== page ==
Over Christmas, I danced reels in the Airlie Village Hall with people I’ve known for longer than I can remember. I had my mobile phone in my sporran. After some perhaps over vigorous twirling, I found that the screen had broken. Now I can only see what I am doing with the top glowing inch. The result is that when I walk from place to place, or when I sit on trains, I no longer while away the minutes glued to Twitter. Instead, I ring people – usually my siblings or parents.

Malcolm Gladwell tells us that the internet means that we create more bonds, but that they are weaker. And this little story is perhaps an example of that. When deprived of the internet, I communicating less with people who follow me on Twitter – most of whom I have never met – and I spend more time talking to people I love.

But of course Gladwell ‘s point isn’t always true. What the internet really does at its most useful is tap into pre-existing networks and allow us to strengthen them, and allows people to find others online who they can then meet in person.

So, this weekend, a few people responded to my request to come to Oxford and campaign for me – I’m standing in local elections. Those who came were mostly people who I have met in person a number of times – at conferences, or activist type meetings. But with each of them, I have an ongoing relationship through Twitter and Facebook. So, whereas before the internet, I might think “ah, yes, I have met you before”, now I think “that person is my friend”. And presumably they thought, at least, “ah, Adam, I agree with him on this thing and that thing, and so I’m willing to give up my weekend to go and campaign for him”.

In most cases, the people who came to help weren’t people who I first knew through Twitter. But they were people who lived in different cities from me. The nature of my relationship with them – the fact that they would come to help in an election campaign – was altered fundamentally by social media. And it’s not just that they come to campaign for me, or vice versa. Very few of my friends – though some – are people who I first ‘met’ on Twitter. But there are lots of people who I would perhaps otherwise consider acquaintances, but with whom I will now happily get drunk and discuss romantic woes, or do whatever else it is that friends do – the very bonds Gladwell tells us were necessary for the Greensboro lunch counter sit-in. The thing that has changed is that after first meeting people, we can now remain in constant yet informal contact: Gladwell’s weak bonds trace and so strengthen those of face to face human interaction.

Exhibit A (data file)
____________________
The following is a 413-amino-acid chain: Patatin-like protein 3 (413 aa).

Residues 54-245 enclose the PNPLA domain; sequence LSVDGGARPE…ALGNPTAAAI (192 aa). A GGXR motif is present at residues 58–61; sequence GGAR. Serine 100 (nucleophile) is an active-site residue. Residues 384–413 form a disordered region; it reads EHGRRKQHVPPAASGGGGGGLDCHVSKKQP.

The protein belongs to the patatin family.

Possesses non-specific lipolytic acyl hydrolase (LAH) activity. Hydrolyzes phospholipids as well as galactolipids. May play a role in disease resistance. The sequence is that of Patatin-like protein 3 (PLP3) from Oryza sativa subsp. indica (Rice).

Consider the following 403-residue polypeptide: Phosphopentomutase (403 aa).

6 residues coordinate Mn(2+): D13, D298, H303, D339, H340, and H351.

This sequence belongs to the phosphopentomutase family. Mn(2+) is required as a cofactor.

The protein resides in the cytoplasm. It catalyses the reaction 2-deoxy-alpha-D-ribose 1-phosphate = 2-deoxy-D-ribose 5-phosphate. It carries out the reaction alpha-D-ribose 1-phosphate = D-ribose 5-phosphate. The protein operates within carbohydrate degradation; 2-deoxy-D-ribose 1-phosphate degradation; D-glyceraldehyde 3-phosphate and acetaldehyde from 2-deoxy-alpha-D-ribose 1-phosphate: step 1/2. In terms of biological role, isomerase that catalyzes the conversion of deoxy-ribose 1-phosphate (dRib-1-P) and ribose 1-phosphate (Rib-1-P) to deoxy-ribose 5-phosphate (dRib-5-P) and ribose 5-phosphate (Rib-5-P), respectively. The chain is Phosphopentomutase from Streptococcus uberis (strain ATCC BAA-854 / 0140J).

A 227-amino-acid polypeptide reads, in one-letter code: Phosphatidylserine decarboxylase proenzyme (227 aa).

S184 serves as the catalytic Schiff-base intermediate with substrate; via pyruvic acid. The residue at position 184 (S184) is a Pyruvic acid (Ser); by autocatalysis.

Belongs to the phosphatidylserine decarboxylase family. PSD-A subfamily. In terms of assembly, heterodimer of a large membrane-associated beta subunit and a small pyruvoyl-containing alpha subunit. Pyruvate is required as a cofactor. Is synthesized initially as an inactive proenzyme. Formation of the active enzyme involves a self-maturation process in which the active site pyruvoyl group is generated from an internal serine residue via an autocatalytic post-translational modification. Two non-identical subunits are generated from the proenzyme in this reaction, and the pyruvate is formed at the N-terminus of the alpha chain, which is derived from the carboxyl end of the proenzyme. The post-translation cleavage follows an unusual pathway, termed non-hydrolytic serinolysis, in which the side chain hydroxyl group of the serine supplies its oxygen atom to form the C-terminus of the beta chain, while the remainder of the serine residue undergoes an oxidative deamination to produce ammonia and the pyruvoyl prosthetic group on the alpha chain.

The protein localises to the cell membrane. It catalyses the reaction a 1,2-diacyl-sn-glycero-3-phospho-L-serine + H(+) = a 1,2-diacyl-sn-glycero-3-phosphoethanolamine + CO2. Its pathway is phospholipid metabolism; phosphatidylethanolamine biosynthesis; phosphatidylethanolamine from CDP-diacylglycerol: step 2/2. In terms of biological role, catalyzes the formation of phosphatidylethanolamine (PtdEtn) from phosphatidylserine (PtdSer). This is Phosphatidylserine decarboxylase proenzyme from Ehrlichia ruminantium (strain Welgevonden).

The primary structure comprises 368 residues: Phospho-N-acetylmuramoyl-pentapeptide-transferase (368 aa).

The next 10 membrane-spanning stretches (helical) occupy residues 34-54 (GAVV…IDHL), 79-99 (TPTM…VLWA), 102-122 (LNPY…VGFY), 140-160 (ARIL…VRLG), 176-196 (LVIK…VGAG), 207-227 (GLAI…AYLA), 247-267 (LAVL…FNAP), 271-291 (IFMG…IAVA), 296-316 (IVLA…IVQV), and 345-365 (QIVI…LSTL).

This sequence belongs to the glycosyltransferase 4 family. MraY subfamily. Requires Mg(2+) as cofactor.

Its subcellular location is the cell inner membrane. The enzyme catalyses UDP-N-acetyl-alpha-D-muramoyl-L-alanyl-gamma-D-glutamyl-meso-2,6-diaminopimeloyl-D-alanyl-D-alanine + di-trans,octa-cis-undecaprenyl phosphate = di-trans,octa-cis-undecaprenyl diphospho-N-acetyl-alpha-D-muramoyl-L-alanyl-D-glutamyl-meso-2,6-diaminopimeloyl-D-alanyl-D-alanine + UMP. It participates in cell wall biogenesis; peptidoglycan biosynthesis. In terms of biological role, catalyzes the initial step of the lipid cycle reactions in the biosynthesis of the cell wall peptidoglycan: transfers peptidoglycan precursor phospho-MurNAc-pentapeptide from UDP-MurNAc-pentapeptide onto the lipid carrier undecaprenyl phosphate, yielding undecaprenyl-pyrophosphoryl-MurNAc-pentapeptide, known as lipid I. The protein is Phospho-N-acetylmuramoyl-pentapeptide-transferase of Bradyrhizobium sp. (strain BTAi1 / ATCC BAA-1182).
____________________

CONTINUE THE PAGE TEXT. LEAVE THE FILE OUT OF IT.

Much has been said about how this phenomenon is a good thing. Social media allows us to form genuine communities of interest just as our geographical communities break down. And when those communities of interest are those of progressive activists, it feels powerful. As Paul Mason has observed, these are the kinds of links that people used to hide under trains and smuggle themselves across borders in order to build.

But it makes me worry as well. I’ve written before here about the rise of the international anti-capitalist elite. And for me, this is one of the ways that it entrenches. Rather than activists becoming friends with, and then organising the geographical community, or the community of action in which they live – rather than building strong bonds with our streets, or our work colleagues so that, when push comes to shove, we can turn them out to stand together against power – we spend our time talking to ourselves.

Of course social media is only a small part of a much broader sociological phenomenon – my generation are the children of those who first went bowling alone. With ‘flexible labour markets’ and constant moving for house and job, I often suspect the defining emotion of the jilted generation is loneliness. Of course this leads to a hunt online for people with similar interests. And, of course, talking to ourselves as a movement is a good thing. Unless we can work together – until we feel a part of something – we are working alone and for nothing. Without some of this capacity, many of the best things in Britain in the last couple of years would have been much harder to organise. But as soon as we become a clique, with our own sub-culture, our own language to describe things, and our own, separate understanding of the world, we will cease to have any right to claim to come from a people’s movement. We will just be another elite which thinks it knows best.

Adam Ramsay

About Adam Ramsay

Adam is Co-Editor of Open Democracy UK and a green activist based in Edinburgh. He co-founded Bright Green in 2010.